#2 - Playwriting advice from one of the World's Best "Tech" Podcasters! - Jan. 2, 2017

I have been following Allison Sheridan and her Nosillacast Mac Podcast for years now. I also had the opportunity to submit a few audio software reviews for her podcast too. In my humble opinion, Allison is one of the best tech podcasters on this planet. And why? Because she is truly PASSIONATE about what she does, AND she has created a “MAGICAL QUESTION” that all the audio reviews submitted to her podcast must, hopefully, answer. Allison’s PASSION for tech and this “Magical Question” keeps her podcast exciting, focused, directed and so informative, thus making The Nosillacast one of the best tech podcasts around.

So what is her “Magical Question” that all must answer when submitting an audio software review?

"What is the problem that needs to be solved?"

Now, how can you apply Allison’s podcast “principles” to your playwriting?

If you were to simply integrate "incredible passion,” and this profoundly simple question: "What is the problem that needs to be solved?" into your playwriting toolkit, your playwriting would rock!

 

When you are truly passionate, it resonates in your work, and in who you are. It makes you and your work interesting, exciting.  Now I don't have a recipe for passion, (if I did I would be a millionaire,) but I do know that if you are not passionate about the play you are writing, get passionate about it now, or just stop writing it. Find something new that "screams" to be written by you, and write that!

PASSION for your story will propel you to new heights of excellence!

In 2003, while taking my 400 hour Yoga teacher training, I developed crazy PTSD, and I experienced what some might call a psychotic break FROM DOING YOGA, or, to better describe it, from the lost memory and trauma that was released from my body by doing yoga! My body would shake unexpectedly and I experienced random old emotions emanating from my muscles, especially the muscles of my hips. Sometimes my hips would just cramp up and I wouldn’t be able to walk. I was so scared and so confused that I started to video myself and my process of trying to cure myself of this crippling affliction. I thought if I could tell the story after I was cured, as a play or a movie, I would be able to help others with this type of problem. This empowered me to find a cure.  Accountability to some future audience. Wild, huh?

So I passionately went about finding a cure, filming yoga sessions, all types of bodywork sessions, video diaries, and even psychotherapy sessions. And in three crazy years, I found a way to cure the PTSD and I “unbroke” my psychotic break.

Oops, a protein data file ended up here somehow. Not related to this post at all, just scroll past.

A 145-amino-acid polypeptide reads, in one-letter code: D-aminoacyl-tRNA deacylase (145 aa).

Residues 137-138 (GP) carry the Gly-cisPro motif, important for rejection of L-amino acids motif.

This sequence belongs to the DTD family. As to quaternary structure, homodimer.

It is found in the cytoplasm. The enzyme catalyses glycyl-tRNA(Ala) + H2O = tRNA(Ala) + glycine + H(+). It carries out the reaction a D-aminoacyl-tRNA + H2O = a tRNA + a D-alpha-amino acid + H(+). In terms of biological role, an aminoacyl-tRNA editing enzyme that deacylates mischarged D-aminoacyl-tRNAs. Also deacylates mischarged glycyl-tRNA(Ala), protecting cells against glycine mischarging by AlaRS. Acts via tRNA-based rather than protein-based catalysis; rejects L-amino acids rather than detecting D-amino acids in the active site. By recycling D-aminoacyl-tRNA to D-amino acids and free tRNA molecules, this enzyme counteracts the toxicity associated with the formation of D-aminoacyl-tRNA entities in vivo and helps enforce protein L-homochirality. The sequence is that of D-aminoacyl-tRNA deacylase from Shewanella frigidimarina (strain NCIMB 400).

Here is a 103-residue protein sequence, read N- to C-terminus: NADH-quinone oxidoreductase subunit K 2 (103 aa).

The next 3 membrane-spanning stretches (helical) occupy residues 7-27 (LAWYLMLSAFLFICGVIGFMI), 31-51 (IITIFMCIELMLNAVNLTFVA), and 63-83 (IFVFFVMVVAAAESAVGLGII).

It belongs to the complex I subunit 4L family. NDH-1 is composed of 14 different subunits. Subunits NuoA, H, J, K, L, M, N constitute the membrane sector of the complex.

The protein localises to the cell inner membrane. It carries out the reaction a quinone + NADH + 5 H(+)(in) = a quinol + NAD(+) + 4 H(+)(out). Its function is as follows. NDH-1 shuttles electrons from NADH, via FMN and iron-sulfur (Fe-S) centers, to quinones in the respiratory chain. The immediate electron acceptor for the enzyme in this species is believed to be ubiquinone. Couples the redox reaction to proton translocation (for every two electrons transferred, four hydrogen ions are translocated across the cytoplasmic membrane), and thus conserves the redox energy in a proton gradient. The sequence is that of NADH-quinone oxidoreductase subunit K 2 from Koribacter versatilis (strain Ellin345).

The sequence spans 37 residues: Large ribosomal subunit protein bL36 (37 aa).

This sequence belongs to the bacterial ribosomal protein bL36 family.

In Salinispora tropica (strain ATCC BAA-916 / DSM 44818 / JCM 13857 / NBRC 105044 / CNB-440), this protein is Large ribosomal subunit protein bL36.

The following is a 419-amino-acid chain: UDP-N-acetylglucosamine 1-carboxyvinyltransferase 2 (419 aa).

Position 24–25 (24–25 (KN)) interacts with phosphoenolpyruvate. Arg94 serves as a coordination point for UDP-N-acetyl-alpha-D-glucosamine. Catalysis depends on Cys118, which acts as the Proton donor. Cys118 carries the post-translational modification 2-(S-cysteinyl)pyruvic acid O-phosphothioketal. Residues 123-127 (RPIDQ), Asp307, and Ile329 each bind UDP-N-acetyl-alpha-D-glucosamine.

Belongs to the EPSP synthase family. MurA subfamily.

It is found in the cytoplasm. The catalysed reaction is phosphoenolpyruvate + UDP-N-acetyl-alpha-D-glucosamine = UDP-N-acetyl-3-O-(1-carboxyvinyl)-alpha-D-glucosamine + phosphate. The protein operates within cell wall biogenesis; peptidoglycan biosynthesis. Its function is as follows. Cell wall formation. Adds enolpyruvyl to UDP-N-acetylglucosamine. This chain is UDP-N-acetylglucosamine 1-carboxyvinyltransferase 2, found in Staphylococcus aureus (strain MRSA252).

It was a miracle.

And then I set about writing the play: THE PEOPLE IN MY HIPS, and I have never been more passionate in my life about crafting and creating a play. The hope of telling this story someday, helped me cure myself. So this story HAD TO BE TOLD! I integrated real video footage of my PTSD journey into the show and I was frightfully honest about all I experienced over my three year journey. And I told the story with a passion I have never known before. The story was raw, scary, real, and sometimes, funny too.

And I received AMAZING REVIEWS, and an amazing deeply personal response from the audience. 

I was propelled by my passion. And I created something important and unique.

Very few playwrights I have worked with over the years are truly passionate. (Maybe one in 20.) But if you can find true passion in your work, you are 90% there. It is the power that will propel you to greatness.

 

So what about this “Magical Question” from the profoundly passionate Allison Sheridan?

"What is the problem that needs to be solved?"

Having "the problem that needs to be solved" show up in your play in the first 1 to 2 minutes will also propel your play and make it COMPELLING. In the case of THE PEOPLE IN MY HIPS, the audience saw the problem at the start, my insane shaking and emotion (that as an actor I became very good at recreating,) and the audience saw my fear and my courage in seeking a cure. In my dating comedy, The Match Game, the main character is on a blind date, and within 30 seconds of the play starting, his blind date beats him up and leaves him unconscious in a bar. The problem is clear here. He needs to find a NICE woman, and that propels the play, for we clearly understand the "problem that needs to be solved."

Does the play you are working on now start with “a problem that needs to be solved?." 

Or does it do back story and set up the characters and the social etiquette of the time …..Zzzzzzzzzzzzzzzzzzzzzzzzzzzzzzzzzzzzzzzzzzz.

 OOOPS! Sorry… Bored myself to sleep!

But can you understand what I am writing about here? 

If you have a compelling "problem that needs to be solved" fueled by a passionate reason or desire to tell the story, you will create a great play!

A TRULY GREAT PLAY!

So borrow some inspiration and advice from one of the best podcasters on this planet, the super passionate Allison Sheridan of The Nosillacast Mac Podcast, and go and write an awesome play!

 

PS.  Here is a link to Allison's Podcast on ITUNES.

https://itunes.apple.com/podcast/nosillacast-mac-podcast/id81677867?mt=2

Ken WolfComment